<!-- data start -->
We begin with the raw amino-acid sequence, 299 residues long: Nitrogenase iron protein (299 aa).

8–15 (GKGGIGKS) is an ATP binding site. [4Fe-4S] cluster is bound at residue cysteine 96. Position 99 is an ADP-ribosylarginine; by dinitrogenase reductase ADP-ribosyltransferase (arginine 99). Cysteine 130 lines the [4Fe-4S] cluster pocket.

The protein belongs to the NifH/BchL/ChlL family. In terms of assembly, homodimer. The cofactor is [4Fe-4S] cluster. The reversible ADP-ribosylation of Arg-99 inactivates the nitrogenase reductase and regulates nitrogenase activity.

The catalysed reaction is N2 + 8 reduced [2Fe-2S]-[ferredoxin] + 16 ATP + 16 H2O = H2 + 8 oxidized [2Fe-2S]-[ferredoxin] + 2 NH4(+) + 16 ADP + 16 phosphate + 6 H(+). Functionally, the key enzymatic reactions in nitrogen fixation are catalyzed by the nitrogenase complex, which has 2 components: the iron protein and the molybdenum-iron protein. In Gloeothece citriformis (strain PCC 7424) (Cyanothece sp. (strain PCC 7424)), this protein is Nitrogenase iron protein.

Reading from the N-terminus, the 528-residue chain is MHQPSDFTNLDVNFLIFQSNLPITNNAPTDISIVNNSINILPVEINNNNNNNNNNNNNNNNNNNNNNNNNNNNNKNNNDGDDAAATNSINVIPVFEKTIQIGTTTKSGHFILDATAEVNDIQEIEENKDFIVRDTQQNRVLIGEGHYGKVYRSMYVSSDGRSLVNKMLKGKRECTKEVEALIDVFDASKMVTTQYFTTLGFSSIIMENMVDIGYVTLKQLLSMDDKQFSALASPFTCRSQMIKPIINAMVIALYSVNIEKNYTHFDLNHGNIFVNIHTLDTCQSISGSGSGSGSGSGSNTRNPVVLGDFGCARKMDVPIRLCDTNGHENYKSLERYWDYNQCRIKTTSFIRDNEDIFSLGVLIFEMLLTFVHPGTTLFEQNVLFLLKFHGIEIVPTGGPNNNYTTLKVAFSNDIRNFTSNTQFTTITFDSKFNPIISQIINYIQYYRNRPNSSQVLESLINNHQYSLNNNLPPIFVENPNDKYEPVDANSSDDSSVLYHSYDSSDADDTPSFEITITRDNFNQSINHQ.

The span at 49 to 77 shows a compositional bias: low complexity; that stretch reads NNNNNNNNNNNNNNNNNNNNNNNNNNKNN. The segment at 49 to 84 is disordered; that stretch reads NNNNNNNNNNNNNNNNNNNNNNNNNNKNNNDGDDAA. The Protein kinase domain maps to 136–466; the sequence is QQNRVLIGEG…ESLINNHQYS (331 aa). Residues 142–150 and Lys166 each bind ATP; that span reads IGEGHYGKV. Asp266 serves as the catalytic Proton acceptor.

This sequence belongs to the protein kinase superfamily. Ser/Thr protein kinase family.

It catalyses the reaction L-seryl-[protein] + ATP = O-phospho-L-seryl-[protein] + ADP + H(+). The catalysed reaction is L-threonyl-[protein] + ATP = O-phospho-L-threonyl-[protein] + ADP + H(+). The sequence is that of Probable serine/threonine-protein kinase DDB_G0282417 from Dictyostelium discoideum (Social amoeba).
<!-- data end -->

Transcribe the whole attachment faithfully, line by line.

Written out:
We begin with the raw amino-acid sequence, 299 residues long: Nitrogenase iron protein (299 aa).

8–15 (GKGGIGKS) is an ATP binding site. [4Fe-4S] cluster is bound at residue cysteine 96. Position 99 is an ADP-ribosylarginine; by dinitrogenase reductase ADP-ribosyltransferase (arginine 99). Cysteine 130 lines the [4Fe-4S] cluster pocket.

The protein belongs to the NifH/BchL/ChlL family. In terms of assembly, homodimer. The cofactor is [4Fe-4S] cluster. The reversible ADP-ribosylation of Arg-99 inactivates the nitrogenase reductase and regulates nitrogenase activity.

The catalysed reaction is N2 + 8 reduced [2Fe-2S]-[ferredoxin] + 16 ATP + 16 H2O = H2 + 8 oxidized [2Fe-2S]-[ferredoxin] + 2 NH4(+) + 16 ADP + 16 phosphate + 6 H(+). Functionally, the key enzymatic reactions in nitrogen fixation are catalyzed by the nitrogenase complex, which has 2 components: the iron protein and the molybdenum-iron protein. In Gloeothece citriformis (strain PCC 7424) (Cyanothece sp. (strain PCC 7424)), this protein is Nitrogenase iron protein.

Reading from the N-terminus, the 528-residue chain is MHQPSDFTNLDVNFLIFQSNLPITNNAPTDISIVNNSINILPVEINNNNNNNNNNNNNNNNNNNNNNNNNNNNNKNNNDGDDAAATNSINVIPVFEKTIQIGTTTKSGHFILDATAEVNDIQEIEENKDFIVRDTQQNRVLIGEGHYGKVYRSMYVSSDGRSLVNKMLKGKRECTKEVEALIDVFDASKMVTTQYFTTLGFSSIIMENMVDIGYVTLKQLLSMDDKQFSALASPFTCRSQMIKPIINAMVIALYSVNIEKNYTHFDLNHGNIFVNIHTLDTCQSISGSGSGSGSGSGSNTRNPVVLGDFGCARKMDVPIRLCDTNGHENYKSLERYWDYNQCRIKTTSFIRDNEDIFSLGVLIFEMLLTFVHPGTTLFEQNVLFLLKFHGIEIVPTGGPNNNYTTLKVAFSNDIRNFTSNTQFTTITFDSKFNPIISQIINYIQYYRNRPNSSQVLESLINNHQYSLNNNLPPIFVENPNDKYEPVDANSSDDSSVLYHSYDSSDADDTPSFEITITRDNFNQSINHQ.

The span at 49 to 77 shows a compositional bias: low complexity; that stretch reads NNNNNNNNNNNNNNNNNNNNNNNNNNKNN. The segment at 49 to 84 is disordered; that stretch reads NNNNNNNNNNNNNNNNNNNNNNNNNNKNNNDGDDAA. The Protein kinase domain maps to 136–466; the sequence is QQNRVLIGEG…ESLINNHQYS (331 aa). Residues 142–150 and Lys166 each bind ATP; that span reads IGEGHYGKV. Asp266 serves as the catalytic Proton acceptor.

This sequence belongs to the protein kinase superfamily. Ser/Thr protein kinase family.

It catalyses the reaction L-seryl-[protein] + ATP = O-phospho-L-seryl-[protein] + ADP + H(+). The catalysed reaction is L-threonyl-[protein] + ATP = O-phospho-L-threonyl-[protein] + ADP + H(+). The sequence is that of Probable serine/threonine-protein kinase DDB_G0282417 from Dictyostelium discoideum (Social amoeba).